PhD Student in American Studies, New York University
The paper examines the risk of financial collapse in Palestine as it relates to the Clearance Revenue System, debts to the Israel Electric Company, and the Palestinian National Authority’s (PNA) deployment of financialized urbanization as a strategy for economic growth.
Despite anxieties over impending financial collapse reaching their peak this summer, the World Bank granted $12.6M to continue its land registration campaign. The grant is a part of the PNA’s development initiative that seeks to transform land into property with the aims of collateralizing it to gain access to liquid capital. This strategy began in 2008, when the PNA implemented an Affordable Housing program which was coupled with the creation of a mortgage facility that targeted low and middle-income families. The program, heavily supported by international financial institutions and USAID, gave impetus to rapid urbanization in the areas surrounding Ramallah, despite failing to provide mortgages to the communities it targeted. In the decade after its implementation, debt financing real estate alone has increased 736%, reaching $1.9 billion in 2018 and accounts for 26% of all credit given to the private sector (PMA, 2018).
As a site for financialization, housing is a central node in the West Bank’s political economy. It brings together a triad of the PNA, holding companies that straddle the real estate and financial sector, and local banks. This real estate- finance nexus represents the co-constitution of land and credit as it facilitates the extension of credit through all circuits of capital. Understanding housing’s role as a mechanism of financial re-engineering for the local banking sector, the paper asks to what extent this financialized urbanization is tied to Israel’s larger settler colonial project, using debt as a mechanism of control and dispossession? In seeking to answer this question, the paper shifts analytical frames from examining housing as a site for the production and circulation of capital and examines its role in the reproduction of relationships.
Whereas the current process of financialized urbanization in the West Bank is distinct and historically contingent, the co-constitution of credit and land, as a relation, has functioned as a modality for eliminating Indigenous claims to land across settler colonies. Drawing on recent scholarship that seeks to denaturalize property relations and reveal the recursive logic of dispossession in settler colonies, the paper examines debt contracts in Palestine and the Salary Transfer Mechanism as an abstraction of the Clearance Revenue System established by the 1994 Paris Protocol (Park, 2016; Karuka, 2019; Bhandar, 2018). With this framing, the paper identifies the mandatory linking of debtors’ salaries to their loans as a social articulation of the relationship that the PNA shares with the Israeli State in regards to its electrical debts and clearance revenues. The analysis weaves through infrastructures of housing, electrical grids, and pre-paid meters to map the reproduction of debt relations.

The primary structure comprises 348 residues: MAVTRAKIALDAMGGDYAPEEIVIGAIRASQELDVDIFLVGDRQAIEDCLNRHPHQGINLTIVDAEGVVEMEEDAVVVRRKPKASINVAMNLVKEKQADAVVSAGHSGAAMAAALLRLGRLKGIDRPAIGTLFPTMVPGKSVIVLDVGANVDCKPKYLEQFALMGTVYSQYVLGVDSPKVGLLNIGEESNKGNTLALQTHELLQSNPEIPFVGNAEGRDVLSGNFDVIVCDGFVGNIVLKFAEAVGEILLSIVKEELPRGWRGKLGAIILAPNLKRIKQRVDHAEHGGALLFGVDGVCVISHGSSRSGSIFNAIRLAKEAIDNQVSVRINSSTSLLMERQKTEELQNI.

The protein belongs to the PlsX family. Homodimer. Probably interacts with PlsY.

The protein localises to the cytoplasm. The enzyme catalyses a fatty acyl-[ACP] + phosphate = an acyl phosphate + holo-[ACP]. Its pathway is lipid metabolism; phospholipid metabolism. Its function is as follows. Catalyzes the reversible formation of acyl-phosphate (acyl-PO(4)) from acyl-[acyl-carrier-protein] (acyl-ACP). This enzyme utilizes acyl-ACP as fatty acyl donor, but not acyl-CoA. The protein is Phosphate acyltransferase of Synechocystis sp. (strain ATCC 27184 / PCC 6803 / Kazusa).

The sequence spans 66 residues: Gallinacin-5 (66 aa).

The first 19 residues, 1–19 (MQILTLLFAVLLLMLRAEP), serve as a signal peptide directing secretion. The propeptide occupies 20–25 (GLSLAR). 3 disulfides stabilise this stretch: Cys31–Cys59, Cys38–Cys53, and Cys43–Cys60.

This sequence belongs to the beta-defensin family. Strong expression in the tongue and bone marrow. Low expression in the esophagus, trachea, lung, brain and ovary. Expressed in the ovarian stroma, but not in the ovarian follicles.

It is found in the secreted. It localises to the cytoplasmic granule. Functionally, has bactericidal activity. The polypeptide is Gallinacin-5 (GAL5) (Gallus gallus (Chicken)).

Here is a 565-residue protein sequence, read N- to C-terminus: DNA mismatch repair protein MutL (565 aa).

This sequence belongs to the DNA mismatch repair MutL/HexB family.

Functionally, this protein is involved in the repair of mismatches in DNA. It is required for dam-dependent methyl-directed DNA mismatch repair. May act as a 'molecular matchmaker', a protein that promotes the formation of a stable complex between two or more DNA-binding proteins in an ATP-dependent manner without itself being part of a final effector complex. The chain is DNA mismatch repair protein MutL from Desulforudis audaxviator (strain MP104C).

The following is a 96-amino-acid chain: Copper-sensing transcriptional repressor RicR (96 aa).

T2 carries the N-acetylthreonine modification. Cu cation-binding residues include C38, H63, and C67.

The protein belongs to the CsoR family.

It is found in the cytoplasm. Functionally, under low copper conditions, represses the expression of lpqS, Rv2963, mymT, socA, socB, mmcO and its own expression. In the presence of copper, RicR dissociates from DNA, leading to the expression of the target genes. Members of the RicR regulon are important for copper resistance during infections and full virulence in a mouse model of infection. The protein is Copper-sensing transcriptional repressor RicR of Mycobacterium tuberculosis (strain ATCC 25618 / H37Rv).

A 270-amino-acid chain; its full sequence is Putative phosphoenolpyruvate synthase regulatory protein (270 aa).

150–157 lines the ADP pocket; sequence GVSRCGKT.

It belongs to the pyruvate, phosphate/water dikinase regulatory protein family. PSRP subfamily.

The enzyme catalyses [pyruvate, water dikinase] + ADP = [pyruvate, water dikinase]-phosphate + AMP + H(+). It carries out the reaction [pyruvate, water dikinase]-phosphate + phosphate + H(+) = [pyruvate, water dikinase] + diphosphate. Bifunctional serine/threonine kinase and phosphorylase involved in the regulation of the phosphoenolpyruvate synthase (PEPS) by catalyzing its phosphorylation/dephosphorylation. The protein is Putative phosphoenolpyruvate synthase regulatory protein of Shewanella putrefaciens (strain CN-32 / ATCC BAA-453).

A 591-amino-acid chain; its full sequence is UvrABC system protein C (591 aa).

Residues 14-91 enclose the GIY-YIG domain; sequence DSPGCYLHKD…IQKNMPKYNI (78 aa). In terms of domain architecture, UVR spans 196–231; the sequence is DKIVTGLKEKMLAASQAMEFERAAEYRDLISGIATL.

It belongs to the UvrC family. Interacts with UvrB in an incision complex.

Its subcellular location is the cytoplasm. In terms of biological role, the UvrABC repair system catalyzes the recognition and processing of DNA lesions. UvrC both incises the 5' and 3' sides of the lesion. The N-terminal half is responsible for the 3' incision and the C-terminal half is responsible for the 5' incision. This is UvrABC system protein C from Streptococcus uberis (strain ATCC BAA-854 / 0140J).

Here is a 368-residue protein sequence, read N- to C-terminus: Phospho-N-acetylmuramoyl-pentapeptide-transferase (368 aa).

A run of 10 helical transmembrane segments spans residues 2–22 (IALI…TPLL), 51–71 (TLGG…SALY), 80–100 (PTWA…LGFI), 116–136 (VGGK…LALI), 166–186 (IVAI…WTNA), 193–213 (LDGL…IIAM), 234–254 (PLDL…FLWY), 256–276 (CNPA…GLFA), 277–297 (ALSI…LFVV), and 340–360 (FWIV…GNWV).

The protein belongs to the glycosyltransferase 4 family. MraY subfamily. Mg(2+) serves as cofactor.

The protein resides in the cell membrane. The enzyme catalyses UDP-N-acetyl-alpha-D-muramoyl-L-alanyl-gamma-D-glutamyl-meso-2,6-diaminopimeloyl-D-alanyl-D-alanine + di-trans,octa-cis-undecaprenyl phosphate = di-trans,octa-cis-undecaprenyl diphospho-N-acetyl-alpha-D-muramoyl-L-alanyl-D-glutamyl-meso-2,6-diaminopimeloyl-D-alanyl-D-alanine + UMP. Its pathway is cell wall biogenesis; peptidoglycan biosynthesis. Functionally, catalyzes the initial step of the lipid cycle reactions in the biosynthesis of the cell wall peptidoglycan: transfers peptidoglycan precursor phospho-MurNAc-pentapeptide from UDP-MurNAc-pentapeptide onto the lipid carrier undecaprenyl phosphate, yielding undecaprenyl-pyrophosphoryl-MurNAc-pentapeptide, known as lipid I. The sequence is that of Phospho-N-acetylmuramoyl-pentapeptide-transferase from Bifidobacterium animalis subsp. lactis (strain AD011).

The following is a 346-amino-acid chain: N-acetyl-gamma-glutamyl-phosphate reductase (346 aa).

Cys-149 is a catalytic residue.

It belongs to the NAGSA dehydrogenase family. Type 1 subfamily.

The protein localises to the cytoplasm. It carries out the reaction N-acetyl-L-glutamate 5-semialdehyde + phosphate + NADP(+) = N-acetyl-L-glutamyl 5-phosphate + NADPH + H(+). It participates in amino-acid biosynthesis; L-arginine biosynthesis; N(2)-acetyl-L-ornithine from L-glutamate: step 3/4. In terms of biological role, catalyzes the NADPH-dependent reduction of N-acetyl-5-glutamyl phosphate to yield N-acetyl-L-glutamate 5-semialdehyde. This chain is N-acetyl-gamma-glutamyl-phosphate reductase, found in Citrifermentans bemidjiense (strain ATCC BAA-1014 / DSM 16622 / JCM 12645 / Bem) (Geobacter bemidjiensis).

Tareq Radi is a second year doctoral student in American Studies at NYU. His doctoral research examines the financialization of housing in the West Bank as a mechanism of financial and social re-engineering. More broadly, his research interrogates the co-constitution of finance capital and land as social relations at the nexus of settler colonialism and capitalism in Palestine and Turtle Island. Radi holds a MSc in Globalization and Development from SOAS, University of London and a B.S in Finance from George Mason University. In 2016, he co-produced of the pedagogical film Gaza in Context, and co-edited Gaza in Context: War and Settler Colonialism, with Noura Erakat.